Answered By: Catherine McManamon
Last Updated: Apr 09, 2019     Views: 601

The University of Liverpool Library provides access to over 750,000 electronic books (eBooks) which you can access on and off campus. The Library's eBook collection is growing every day. As well as purchasing printed books, the Library endeavours to purchase eBooks of recommended reading wherever publishers have made electronic versions available for institutions to buy.

eBooks offer many advantages:

  • Off-campus 24/7 access (no need to carry heavy books around with you!)
  • No due dates
  • No fines
  • Read as many eBooks as you like (no limit on your borrowing allowance)
  • "Search inside" - for specific terms and phrases helping you to find and read relevant sections more quickly
  • Export citations - helps you to easily keep track of your references
  • Adjust font size

The main eBook suppliers to the University of Liverpool

The Library works with many different publishers and providers in order to offer such a large eBook collection. For this reason, the layout of eBook platforms vary. You may also find that some eBook providers allow you to do more than others. For example, some allow you to download the whole book for offline reading, others may restrict downloads or allow a set amount of pages, for a specific amount of time. Some eBooks have a limit to the number of people who can use it simultaneously. If you find one of these, try again in 15 minutes.

Some of the main eBook providers are listed below. It is a good idea to check the help pages within each platform for clear guidance on their features and allowances.


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You can search for eBooks in the Library Catalogue or in Discover. Enter the title, author or a few keywords into the search box. In the catalogue, you can limit your search to just eBooks. In Discover, applying the search filters for full text online AND books, will limit your results to eBooks.

You can also use the search function inside individual eBook platforms. The main ones are listed in the box on the left of this page.

If you are off campus, you will be required to enter tour MWS username and password before you can access the eBook.

The easiest way to read eBooks from the main suppliers is to read them online. Reading online does not require any downloading of files or additional software. The read online option will open an eBook in the main viewing panel embedded into the eBook provider's online platform. Readers can scroll through the book's pages or select chapters to read from navigational sidebars.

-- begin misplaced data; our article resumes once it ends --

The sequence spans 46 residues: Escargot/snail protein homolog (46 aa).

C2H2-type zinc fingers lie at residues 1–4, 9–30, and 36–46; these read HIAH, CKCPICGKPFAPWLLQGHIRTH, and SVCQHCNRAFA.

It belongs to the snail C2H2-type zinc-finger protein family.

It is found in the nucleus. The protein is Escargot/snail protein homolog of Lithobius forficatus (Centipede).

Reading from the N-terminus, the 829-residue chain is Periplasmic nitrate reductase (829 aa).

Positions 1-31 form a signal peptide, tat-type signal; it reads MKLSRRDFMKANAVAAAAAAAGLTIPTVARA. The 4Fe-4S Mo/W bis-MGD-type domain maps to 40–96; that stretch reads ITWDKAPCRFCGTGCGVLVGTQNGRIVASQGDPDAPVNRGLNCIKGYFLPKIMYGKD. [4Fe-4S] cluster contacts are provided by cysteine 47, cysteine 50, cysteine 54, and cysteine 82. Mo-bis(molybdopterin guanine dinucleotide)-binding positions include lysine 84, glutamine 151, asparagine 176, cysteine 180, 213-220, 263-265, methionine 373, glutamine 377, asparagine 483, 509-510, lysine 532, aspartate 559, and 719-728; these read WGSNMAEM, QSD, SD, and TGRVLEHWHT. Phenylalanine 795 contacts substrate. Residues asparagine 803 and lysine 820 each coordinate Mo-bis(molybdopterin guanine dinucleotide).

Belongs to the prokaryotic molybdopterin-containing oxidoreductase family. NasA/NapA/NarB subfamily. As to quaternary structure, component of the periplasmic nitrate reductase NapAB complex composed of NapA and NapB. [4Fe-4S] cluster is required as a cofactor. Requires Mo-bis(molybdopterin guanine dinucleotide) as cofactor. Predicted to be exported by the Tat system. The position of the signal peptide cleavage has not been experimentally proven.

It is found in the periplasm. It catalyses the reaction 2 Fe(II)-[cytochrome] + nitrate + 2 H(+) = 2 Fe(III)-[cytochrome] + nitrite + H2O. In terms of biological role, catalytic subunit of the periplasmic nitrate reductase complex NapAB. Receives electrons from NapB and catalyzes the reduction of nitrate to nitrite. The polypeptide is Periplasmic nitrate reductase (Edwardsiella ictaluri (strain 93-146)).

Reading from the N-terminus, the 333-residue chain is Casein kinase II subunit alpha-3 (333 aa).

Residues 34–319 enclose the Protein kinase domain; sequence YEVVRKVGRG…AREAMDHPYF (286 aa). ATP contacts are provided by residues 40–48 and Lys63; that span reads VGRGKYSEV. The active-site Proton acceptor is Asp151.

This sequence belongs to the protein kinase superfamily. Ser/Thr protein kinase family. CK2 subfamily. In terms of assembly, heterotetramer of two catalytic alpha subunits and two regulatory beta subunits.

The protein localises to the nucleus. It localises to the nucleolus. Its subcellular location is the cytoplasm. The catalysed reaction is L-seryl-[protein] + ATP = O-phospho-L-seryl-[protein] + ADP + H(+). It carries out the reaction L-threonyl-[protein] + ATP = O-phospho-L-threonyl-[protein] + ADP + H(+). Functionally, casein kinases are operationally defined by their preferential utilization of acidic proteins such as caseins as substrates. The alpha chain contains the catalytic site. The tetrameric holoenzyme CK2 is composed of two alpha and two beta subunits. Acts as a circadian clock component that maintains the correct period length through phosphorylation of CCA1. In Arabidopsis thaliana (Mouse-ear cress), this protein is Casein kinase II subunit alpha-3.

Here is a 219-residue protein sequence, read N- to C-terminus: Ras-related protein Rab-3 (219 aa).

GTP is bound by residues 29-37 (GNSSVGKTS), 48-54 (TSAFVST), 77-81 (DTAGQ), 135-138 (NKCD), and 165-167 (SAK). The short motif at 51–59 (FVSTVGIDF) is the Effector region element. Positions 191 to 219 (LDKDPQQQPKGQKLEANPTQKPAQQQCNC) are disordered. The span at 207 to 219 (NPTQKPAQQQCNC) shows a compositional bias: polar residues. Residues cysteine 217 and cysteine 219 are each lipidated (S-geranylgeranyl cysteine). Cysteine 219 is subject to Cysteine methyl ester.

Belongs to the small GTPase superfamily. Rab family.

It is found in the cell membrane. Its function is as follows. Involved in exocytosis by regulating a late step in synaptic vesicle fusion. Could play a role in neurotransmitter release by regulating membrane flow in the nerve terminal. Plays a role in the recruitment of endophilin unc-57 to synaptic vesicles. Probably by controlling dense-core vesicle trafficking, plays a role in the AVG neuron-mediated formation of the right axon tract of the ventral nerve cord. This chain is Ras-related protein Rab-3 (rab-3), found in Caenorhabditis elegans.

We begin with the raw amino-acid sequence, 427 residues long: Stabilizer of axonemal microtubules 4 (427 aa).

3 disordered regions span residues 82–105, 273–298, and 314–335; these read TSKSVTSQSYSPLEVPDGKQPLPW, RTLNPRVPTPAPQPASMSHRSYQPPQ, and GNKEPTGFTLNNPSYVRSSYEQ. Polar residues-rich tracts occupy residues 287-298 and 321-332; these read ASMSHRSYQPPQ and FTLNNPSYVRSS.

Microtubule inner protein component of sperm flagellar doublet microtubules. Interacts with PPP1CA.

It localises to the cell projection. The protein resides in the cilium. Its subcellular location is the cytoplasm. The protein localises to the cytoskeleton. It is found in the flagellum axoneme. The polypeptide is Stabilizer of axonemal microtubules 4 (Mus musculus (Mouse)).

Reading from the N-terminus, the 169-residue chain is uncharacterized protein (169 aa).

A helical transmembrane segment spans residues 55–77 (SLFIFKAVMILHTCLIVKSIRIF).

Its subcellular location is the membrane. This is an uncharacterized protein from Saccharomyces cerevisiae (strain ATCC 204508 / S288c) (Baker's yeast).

If you need to be able to save and access eBook content for offline reading, it is possible to download content from most of our eBook providers. Sometimes a limit is imposed on how much of an eBook can be downloaded, and how long for. You may also need to download specialist software to view the downloaded eBook files. The help pages within eBook platforms offer guidance on downloading content.

The Library will always try to get electronic versions of key reading. However, sometimes publishers don't make texts available as eBooks which can be licensed by libraries. Please note, we are unable to license eBooks from Amazon. Occasionally, the cost of institutional licenses for eBooks can be prohibitive. 

If you would like to request an eBook, you can use the More Books request form. The form allows you to request books in electronic format. Your request will be sent to the Academic Liaison Team for consideration, as part of our Resources for Courses initiative.

Most of the Library's eBooks allow you to print pages and copy and paste content. In the same way that copying of printed books is limited by copyright law, so too are eBooks. Many eBook platforms have built in Digital Rights Management, or DRM, which imposes limits on how much you can print, copy and paste. For eBooks which do not have built-in DRM, you must adhere to copyright and licensing agreement limits. Generally, this allows you to copy & paste or print up to one chapter or 10% of an eBook, whichever is greater.

The help guides on eBook platforms will provide more detailed information about their respective DRM measures and will explain if and how you can print, copy and paste.

If you wish to download eBook content rather than read online, you will usually need some specific software installed. Adobe Digital Editions works with most eBook files on personal devices but is not available on University PC Centre PCs. The eBook platforms will usually provide a link to software you need to install in order to read their eBook files.

The library's eBooks are primarily designed to be read on PCs, though some are available to download on to eBook devices. Rather than using a dedicated eBook reader device we would suggest you use an iPad or other tablet, or alternatively use a laptop or netbook. Using a tablet, laptop or netbook gives you more flexibility.

Where eBooks can be downloaded, different providers use different file formats. A tablet will give you the flexibility to download apps which can read different types of file. For example, on a tablet you can use the free Kindle app to read Kindle eBooks and Adobe Digital Editions to read ePUB or PDF eBook files. There are other free eBook file reader apps you may wish to use.

A dedicated eBook reader is much more limited: it might only work with a specific file type, or with files purchased from a particular store. As PDF files can't be made to 're flow' on an eBook reader, you need to zoom in and move around the text, whereas on a tablet or laptop you can use a PDF reader app or software designed for just that.

The help pages on eBook platforms will explain if there is any specific software you need to install on your device to read the eBook content.

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